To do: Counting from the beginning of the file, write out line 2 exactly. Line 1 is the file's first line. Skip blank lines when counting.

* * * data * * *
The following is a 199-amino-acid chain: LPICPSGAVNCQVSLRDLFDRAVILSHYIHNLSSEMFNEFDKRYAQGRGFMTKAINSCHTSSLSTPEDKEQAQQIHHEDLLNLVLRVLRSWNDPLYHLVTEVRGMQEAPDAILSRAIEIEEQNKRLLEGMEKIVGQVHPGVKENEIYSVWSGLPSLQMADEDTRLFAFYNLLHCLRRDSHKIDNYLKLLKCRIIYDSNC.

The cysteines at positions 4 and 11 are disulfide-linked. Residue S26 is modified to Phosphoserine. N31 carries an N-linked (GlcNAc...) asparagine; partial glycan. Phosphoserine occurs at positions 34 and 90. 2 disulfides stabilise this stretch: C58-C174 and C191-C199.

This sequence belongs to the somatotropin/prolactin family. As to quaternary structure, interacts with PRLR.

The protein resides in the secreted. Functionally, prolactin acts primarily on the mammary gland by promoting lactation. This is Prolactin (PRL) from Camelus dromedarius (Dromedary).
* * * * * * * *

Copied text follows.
The cysteines at positions 4 and 11 are disulfide-linked. Residue S26 is modified to Phosphoserine. N31 carries an N-linked (GlcNAc...) asparagine; partial glycan. Phosphoserine occurs at positions 34 and 90. 2 disulfides stabilise this stretch: C58-C174 and C191-C199.